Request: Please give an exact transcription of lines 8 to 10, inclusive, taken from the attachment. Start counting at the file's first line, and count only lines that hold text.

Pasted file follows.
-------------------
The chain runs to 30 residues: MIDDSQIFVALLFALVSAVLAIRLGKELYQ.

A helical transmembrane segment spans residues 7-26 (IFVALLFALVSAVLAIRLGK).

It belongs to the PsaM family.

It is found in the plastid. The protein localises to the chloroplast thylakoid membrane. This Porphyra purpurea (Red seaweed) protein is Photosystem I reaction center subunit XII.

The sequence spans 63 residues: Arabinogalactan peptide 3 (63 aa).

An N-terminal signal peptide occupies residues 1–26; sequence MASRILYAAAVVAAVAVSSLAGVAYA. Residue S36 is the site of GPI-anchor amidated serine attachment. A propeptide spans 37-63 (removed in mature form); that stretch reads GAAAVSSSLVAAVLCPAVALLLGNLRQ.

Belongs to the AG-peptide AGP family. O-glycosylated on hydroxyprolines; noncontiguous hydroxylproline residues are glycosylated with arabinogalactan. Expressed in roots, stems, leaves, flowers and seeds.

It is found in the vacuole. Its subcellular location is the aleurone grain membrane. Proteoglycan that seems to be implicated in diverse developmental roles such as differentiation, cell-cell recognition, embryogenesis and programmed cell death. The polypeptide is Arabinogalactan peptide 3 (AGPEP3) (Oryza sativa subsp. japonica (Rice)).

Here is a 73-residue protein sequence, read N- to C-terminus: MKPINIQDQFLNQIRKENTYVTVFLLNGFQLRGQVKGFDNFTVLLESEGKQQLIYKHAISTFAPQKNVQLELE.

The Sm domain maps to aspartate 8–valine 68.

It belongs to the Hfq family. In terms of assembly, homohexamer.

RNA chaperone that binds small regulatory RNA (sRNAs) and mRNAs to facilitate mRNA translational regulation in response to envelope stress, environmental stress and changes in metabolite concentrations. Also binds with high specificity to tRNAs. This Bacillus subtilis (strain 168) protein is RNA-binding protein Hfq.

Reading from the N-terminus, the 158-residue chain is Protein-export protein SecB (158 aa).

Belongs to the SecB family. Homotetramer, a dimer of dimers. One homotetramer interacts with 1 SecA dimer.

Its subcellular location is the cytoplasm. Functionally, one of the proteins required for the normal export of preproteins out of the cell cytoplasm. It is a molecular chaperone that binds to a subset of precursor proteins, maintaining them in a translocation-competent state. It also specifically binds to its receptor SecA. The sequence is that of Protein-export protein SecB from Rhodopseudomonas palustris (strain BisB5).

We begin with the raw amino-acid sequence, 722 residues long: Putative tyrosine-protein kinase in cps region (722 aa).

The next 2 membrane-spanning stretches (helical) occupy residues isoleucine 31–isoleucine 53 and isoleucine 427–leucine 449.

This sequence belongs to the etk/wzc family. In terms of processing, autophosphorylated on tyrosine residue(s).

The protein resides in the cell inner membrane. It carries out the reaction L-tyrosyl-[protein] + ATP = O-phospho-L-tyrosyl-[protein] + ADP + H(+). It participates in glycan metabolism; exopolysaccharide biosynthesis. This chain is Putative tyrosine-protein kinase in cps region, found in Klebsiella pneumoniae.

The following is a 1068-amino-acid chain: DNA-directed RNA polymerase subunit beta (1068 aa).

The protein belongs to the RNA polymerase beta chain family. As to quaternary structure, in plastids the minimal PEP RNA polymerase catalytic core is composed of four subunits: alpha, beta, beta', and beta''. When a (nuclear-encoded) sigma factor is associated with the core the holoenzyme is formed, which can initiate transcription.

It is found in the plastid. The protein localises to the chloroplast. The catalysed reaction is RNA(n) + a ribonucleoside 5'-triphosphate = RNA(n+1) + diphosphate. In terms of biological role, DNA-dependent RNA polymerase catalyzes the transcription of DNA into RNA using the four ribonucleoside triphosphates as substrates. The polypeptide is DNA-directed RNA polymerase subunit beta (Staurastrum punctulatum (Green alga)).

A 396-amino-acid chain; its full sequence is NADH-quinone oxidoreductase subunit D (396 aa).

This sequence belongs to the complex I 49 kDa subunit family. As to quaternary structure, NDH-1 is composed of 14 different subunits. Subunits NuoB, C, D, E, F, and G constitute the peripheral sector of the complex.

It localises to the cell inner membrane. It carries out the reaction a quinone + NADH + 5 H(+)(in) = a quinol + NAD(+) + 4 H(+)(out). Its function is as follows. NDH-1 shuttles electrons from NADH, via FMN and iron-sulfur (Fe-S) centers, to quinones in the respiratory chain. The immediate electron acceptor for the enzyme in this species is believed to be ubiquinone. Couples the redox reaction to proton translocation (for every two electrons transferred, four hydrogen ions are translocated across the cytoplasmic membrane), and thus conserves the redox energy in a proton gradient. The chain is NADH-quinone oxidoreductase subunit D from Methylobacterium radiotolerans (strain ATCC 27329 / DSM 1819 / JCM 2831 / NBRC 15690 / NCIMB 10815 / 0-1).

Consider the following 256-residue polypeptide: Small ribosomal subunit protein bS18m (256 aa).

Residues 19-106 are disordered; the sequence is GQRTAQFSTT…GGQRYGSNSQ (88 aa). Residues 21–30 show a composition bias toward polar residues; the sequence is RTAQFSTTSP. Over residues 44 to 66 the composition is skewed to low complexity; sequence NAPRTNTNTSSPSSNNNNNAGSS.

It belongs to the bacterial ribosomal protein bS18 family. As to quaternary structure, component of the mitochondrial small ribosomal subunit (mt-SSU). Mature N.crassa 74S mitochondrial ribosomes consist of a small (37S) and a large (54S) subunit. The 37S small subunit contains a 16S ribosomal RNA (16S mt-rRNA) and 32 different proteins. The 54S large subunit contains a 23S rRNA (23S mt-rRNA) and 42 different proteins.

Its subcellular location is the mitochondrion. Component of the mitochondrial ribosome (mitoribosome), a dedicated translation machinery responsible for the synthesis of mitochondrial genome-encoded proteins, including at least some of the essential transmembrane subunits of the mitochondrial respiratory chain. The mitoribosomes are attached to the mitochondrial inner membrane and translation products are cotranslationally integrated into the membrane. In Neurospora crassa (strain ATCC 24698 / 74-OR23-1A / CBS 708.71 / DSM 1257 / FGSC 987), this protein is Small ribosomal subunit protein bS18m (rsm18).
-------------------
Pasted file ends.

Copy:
It is found in the vacuole. Its subcellular location is the aleurone grain membrane. Proteoglycan that seems to be implicated in diverse developmental roles such as differentiation, cell-cell recognition, embryogenesis and programmed cell death. The polypeptide is Arabinogalactan peptide 3 (AGPEP3) (Oryza sativa subsp. japonica (Rice)).

Here is a 73-residue protein sequence, read N- to C-terminus: MKPINIQDQFLNQIRKENTYVTVFLLNGFQLRGQVKGFDNFTVLLESEGKQQLIYKHAISTFAPQKNVQLELE.

The Sm domain maps to aspartate 8–valine 68.